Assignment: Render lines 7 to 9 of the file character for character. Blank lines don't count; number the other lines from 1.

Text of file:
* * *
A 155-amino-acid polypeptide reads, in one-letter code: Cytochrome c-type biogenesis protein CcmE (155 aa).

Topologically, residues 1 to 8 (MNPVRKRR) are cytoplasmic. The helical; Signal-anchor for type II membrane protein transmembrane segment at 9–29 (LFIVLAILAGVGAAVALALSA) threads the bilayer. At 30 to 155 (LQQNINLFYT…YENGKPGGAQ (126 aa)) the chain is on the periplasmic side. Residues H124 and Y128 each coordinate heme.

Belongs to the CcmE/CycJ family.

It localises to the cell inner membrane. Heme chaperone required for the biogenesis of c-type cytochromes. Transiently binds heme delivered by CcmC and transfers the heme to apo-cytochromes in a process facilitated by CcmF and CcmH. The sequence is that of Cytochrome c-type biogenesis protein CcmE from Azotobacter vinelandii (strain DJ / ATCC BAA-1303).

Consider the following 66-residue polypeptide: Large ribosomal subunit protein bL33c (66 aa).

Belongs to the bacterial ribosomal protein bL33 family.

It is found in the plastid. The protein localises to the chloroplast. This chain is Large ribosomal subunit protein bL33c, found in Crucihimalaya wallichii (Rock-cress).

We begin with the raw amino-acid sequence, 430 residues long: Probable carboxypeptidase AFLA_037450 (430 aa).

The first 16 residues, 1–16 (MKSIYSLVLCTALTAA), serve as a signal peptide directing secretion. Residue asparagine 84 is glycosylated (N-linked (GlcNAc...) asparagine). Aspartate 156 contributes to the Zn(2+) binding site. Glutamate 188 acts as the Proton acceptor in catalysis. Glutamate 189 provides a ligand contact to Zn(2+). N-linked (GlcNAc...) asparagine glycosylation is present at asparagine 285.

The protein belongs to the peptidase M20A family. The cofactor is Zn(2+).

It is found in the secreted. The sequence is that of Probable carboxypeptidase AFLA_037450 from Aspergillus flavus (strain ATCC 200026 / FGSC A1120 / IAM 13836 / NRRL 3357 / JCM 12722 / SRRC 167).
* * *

It is found in the plastid. The protein localises to the chloroplast. This chain is Large ribosomal subunit protein bL33c, found in Crucihimalaya wallichii (Rock-cress).

We begin with the raw amino-acid sequence, 430 residues long: Probable carboxypeptidase AFLA_037450 (430 aa).

The first 16 residues, 1–16 (MKSIYSLVLCTALTAA), serve as a signal peptide directing secretion. Residue asparagine 84 is glycosylated (N-linked (GlcNAc...) asparagine). Aspartate 156 contributes to the Zn(2+) binding site. Glutamate 188 acts as the Proton acceptor in catalysis. Glutamate 189 provides a ligand contact to Zn(2+). N-linked (GlcNAc...) asparagine glycosylation is present at asparagine 285.